Week in Review > Week in Review – 01/17/2020Posted by BASA on January 17th, 2020
As part of legislative deliberations addressing the rapid growth of schools where students are eligible for EdChoice scholarships, Sen. Matt Huffman (R-Lima) is hoping to win support for his proposal to largely convert the state voucher system to one based on income rather than school performance. Huffman, identified by Senate President Larry Obhof (R-Medina) recently as a leader of Senate discussions on the topic, told Hannah News Tuesday that while he agrees current criteria are putting some schools on the EdChoice list that don’t belong, he won’t support “jerking the rug out” from families who stand to gain voucher eligibility under those criteria.
A House priority bill on college credit transfers that could pick up those changes to the EdChoice program had a relatively quiet Senate committee hearing Thursday, as lawmakers in both chambers weigh how to address the issue before the voucher application window opens Feb. 1. Sen. Stephanie Kunze (R-Hilliard), chair of the Senate Higher Education Committee, said she knows HB9 (Jones-Sweeney) is the type of bill that could serve as a vehicle, since it’s already passed one chamber and had multiple committee hearings in another, but has not been told specifically that will happen or seen any amendments to that effect. She said she wants to give the bill’s underlying purpose due consideration as well because it’s considered a priority by House leadership.
Ohio’s 2020 Teacher of the Year, Norwood Middle School teacher Leila Kubesch, is one of four finalists for the National Teacher of Year competition. Kubesch, who teachers Spanish and English to students who speak other languages, joins a finalist group that includes Chris Dier, a world history and AP human geography teacher at Chalmette High School in Louisiana; Tabatha Rosproy, an early childhood teacher in Winfield, KS; and Linda Rost, a science teacher at Baker High School in Montana.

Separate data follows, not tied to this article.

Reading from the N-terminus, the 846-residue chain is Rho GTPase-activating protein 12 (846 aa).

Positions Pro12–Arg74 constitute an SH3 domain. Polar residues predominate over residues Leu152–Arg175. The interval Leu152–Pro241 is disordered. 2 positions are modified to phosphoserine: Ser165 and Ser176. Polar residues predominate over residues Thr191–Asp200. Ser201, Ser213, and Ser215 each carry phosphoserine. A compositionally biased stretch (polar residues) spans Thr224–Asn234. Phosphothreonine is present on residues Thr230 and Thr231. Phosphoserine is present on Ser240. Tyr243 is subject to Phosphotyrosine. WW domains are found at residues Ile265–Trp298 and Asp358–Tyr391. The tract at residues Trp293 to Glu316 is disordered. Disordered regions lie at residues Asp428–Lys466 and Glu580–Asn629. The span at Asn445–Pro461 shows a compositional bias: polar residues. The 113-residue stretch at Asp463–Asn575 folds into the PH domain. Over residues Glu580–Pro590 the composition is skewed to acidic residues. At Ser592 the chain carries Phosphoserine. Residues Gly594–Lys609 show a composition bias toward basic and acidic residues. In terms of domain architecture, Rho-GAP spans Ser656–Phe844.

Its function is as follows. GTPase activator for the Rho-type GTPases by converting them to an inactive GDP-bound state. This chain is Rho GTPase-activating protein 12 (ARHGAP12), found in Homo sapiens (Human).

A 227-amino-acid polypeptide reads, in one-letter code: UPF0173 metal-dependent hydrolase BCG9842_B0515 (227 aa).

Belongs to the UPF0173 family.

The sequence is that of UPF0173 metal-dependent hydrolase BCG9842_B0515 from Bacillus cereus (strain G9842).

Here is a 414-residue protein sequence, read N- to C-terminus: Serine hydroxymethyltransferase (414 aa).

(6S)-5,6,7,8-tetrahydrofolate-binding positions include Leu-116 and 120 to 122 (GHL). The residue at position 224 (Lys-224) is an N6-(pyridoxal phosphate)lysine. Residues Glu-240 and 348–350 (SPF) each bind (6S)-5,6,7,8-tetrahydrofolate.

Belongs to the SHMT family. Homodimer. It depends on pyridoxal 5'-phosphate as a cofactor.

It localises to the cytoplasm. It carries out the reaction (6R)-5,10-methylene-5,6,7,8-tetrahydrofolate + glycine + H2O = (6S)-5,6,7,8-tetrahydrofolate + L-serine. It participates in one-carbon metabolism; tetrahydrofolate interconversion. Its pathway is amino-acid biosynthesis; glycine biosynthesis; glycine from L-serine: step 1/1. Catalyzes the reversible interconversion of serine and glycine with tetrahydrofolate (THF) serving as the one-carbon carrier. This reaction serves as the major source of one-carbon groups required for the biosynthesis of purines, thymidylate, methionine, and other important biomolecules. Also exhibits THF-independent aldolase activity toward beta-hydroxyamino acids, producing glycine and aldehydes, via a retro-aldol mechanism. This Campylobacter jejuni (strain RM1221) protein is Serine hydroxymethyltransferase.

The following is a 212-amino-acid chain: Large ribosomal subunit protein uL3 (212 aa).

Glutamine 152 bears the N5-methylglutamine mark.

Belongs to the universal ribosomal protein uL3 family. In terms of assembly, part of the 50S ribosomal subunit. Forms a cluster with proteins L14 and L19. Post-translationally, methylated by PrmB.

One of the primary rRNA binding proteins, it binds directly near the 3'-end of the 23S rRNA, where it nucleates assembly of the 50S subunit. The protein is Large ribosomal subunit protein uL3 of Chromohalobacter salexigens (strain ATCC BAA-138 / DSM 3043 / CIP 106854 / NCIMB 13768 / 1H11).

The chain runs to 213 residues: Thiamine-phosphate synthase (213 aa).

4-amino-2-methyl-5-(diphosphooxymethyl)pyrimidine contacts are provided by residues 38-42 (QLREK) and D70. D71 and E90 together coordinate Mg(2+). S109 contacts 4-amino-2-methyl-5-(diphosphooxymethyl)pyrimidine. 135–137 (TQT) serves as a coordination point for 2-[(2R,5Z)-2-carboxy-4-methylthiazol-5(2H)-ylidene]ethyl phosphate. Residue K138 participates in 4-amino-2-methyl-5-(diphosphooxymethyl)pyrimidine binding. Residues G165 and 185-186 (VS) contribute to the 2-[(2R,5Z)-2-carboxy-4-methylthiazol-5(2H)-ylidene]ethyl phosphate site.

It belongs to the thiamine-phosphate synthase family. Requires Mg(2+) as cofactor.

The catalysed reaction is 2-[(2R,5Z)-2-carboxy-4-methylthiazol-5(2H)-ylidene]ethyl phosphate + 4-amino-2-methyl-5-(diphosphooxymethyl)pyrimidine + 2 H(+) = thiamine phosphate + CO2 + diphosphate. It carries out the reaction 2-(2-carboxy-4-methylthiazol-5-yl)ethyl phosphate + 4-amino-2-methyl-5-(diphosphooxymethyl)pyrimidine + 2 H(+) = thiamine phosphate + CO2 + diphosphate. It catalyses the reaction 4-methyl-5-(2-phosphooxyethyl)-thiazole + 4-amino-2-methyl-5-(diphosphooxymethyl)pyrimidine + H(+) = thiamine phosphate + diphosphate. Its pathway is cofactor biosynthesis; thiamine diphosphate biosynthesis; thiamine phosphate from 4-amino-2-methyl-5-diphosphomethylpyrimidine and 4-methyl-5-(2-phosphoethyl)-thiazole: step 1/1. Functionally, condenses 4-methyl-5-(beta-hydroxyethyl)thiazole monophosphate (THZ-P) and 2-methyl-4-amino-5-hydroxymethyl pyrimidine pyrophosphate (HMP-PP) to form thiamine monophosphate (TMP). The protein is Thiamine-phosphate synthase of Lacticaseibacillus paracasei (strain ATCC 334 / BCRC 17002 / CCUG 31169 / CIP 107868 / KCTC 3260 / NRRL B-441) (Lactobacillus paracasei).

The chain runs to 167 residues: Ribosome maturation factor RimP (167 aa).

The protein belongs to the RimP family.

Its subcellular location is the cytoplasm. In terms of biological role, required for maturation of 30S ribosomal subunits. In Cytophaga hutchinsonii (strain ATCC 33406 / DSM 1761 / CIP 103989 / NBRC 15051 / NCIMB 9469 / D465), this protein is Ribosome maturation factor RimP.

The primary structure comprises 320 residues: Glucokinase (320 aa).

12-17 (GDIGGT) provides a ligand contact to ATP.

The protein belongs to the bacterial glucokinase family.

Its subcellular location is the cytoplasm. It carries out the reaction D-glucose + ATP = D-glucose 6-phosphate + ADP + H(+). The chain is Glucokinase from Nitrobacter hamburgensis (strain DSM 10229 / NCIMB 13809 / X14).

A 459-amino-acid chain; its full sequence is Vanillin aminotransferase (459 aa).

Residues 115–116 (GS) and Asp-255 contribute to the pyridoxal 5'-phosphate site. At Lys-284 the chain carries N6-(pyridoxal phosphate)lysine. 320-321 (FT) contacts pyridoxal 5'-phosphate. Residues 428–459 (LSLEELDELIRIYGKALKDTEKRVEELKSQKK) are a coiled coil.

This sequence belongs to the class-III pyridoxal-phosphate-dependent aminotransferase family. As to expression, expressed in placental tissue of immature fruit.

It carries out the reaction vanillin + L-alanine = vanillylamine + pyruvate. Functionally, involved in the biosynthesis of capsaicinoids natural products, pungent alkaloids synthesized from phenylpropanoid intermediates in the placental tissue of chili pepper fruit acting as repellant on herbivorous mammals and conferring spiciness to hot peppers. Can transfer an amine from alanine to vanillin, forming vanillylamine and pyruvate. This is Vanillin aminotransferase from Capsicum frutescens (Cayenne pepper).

Plain Local School District must send a petition from residents wanting to switch to a neighboring school system to the Stark County Board of Elections, the Ohio Supreme Court ruled Thursday. Residents of the village of Hills and Dales want their addresses moved to nearby Jackson Local Schools under a new territory transfer law enacted in the state budget bill, HB166 (Oelslager). The new territory transfer law has generated major consternation among local school officials and the State Board of Education.
The State Board of Education voted Tuesday to officially “receive” a report of recommendations from an advisory group it formed on dropout prevention and recovery (DOPR) schools, in contrast to draft motions circulated ahead of the meeting to “support” or “accept” the report. Members had voiced concerns that the latter two descriptions would imply the board’s endorsement of recommendations they hadn’t spent time digesting or debating. The workgroup had met again Friday to respond to a memo from Superintendent Paolo DeMaria on the report that they found critical of their work. The full board also heard presentations from workgroup members and DeMaria on the subject Monday. During Tuesday’s debate, Sen. Peggy Lehner (R-Kettering) urged the board not to spend too much time “wordsmithing” the issue, as the Legislature has already queued up its own DOPR study and “will not spend a lot of time on the words in this document.”
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